The selectivity of the Avant's filters is almost 30dB at 1MHz. There's no such thing as an "ideal" infinite attenuation and infinite slope filter in RF electronics. When receiving strictly adjacent channels from the same input, sometimes it's a better solution to filter them in clusters. The Avant can and will filter individual channels, but can also enlarge the filters up to 4 channels wide, adjacent. Depending on the relative levels of the strictly adjacent channels, sometimes performance can be improved using clusters. An spectrum analyzer is typically a good thing to have handy to verify what's best.

Key spec to keep in mind is the Avant is able to correct 60dB between carriers provided the input muxes are between -20dBmV and +40dBmV. In those conditions the unit will be able to filter the muxes and adjust the levels of each to the programmed output level between 30 and 55dBmV. One limitation is strictly adjacent RF channels / muxes in the same input, in that case the maximum difference that the unit can correct is 30dB. That would correspond to two strictly adjacent RF channels being received from the same antenna with a difference over 30dB in power.
 

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This is not correct, the Americas version of the Avant X, part number 532180, is designed for US frequencies and channelization. The channel bandwidth is 6MHz, and the center frequencies of the channels are programmed according to US broadcasting allocations. The unit actually adjusts the bandwidth of the filters carefully depending on the programming so as to minimize effects on strictly adjacent channels.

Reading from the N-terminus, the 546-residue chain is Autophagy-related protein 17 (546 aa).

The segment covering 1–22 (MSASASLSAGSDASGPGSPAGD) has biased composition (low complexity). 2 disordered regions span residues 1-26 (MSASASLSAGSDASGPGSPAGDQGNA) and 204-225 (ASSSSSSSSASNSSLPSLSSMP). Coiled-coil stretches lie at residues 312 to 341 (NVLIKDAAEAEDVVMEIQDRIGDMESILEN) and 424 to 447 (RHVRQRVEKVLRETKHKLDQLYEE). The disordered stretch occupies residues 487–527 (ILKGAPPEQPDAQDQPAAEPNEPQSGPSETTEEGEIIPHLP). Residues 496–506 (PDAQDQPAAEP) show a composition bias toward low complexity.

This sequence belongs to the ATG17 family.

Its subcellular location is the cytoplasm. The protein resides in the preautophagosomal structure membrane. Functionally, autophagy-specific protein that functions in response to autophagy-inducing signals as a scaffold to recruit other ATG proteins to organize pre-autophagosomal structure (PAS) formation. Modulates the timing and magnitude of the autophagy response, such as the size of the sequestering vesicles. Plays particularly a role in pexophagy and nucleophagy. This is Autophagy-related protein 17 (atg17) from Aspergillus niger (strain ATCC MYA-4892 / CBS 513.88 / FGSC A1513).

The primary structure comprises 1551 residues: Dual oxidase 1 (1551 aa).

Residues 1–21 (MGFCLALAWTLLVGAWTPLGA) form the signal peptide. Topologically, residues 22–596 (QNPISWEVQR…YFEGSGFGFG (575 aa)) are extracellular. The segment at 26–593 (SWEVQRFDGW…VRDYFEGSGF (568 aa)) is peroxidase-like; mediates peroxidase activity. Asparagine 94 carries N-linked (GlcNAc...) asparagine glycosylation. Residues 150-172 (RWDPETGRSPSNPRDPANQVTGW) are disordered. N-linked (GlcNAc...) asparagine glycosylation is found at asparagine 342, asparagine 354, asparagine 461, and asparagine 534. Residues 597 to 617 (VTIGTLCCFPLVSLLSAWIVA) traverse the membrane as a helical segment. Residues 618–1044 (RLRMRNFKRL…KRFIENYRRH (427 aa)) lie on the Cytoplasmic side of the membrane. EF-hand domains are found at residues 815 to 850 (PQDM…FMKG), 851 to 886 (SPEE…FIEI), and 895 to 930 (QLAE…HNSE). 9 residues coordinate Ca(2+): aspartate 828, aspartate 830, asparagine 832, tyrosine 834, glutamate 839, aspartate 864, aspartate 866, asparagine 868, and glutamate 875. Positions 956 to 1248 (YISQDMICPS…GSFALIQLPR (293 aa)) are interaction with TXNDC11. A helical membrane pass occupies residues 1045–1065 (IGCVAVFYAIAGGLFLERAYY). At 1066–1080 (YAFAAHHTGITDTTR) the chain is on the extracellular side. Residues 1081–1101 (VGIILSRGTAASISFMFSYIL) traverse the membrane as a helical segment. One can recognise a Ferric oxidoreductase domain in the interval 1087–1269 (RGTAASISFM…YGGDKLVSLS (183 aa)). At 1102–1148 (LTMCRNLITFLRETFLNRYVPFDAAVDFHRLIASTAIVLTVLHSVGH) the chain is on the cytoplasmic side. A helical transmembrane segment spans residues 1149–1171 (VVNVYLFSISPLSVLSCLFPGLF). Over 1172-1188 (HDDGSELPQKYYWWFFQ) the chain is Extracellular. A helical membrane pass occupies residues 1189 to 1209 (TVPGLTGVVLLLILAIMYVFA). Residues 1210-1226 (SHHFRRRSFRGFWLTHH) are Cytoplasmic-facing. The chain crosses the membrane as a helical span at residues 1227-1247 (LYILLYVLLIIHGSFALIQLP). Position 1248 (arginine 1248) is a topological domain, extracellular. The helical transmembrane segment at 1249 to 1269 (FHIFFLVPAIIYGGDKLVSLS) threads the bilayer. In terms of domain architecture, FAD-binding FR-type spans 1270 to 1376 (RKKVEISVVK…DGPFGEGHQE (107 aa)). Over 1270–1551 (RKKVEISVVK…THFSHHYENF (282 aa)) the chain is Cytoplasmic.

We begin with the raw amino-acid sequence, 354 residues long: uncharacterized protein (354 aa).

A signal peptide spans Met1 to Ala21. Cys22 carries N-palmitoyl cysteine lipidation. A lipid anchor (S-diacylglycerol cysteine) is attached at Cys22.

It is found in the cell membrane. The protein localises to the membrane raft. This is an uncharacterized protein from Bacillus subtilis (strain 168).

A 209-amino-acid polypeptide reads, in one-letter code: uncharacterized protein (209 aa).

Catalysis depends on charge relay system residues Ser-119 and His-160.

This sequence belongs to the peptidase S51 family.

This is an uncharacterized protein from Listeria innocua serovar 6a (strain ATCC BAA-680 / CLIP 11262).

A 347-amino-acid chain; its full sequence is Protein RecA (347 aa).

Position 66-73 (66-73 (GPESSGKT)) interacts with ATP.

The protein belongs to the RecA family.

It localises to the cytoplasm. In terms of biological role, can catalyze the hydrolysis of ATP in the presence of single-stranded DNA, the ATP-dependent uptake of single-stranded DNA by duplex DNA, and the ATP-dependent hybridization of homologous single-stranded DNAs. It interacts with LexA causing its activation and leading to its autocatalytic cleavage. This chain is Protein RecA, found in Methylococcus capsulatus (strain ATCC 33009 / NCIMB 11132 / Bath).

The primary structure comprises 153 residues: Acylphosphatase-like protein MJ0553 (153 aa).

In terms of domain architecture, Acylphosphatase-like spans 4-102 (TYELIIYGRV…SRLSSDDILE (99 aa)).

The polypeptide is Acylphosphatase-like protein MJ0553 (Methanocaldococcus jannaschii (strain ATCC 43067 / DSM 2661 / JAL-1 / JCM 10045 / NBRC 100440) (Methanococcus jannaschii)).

Then explain these scans that CLEARLY show otherwise! (note the markers tht show the actual bandwidth of that single channel bandpass, not a haystack)

10 0nly ch 21 w markers.png 12 30 & 32 only w markers.png 13 26 & 27 1.5mhz excessive BW.png
 

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Then explain these scans that CLEARLY show otherwise! (note the markers in 2 posts);
www.satelliteguys.us/xen/threads/televes-avant-x-programmable-4-input-distribution-amp.392365/#post-4583279
Bruce, they do not show otherwise. They show, as I said, that there's no such thing as an infinite rejection filter. As explained before, and to you before on our conversations, the limitation for strictly adjacent channels on the same input is 30dB difference.

Below is the single channel filter response of the unit. A different response is applied for strictly adjacent and non strictly adjacent channels.

Adjacent - single channel filter response:
3107156


Non adjacent - single channel filter response:
3107160
 

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My SA TG scans say otherwise. Then how do you explain the results on the Siglent?
What make/model SA was that taken from?

As to my procedure;
1. Set frequency range for the SA,
2, Connect test cables (preferably w/o adapters), then enable the TG and normalize the scan,
3. Clear all channels for input 1 and select the specific channel(s) wanted, no others, lowest output,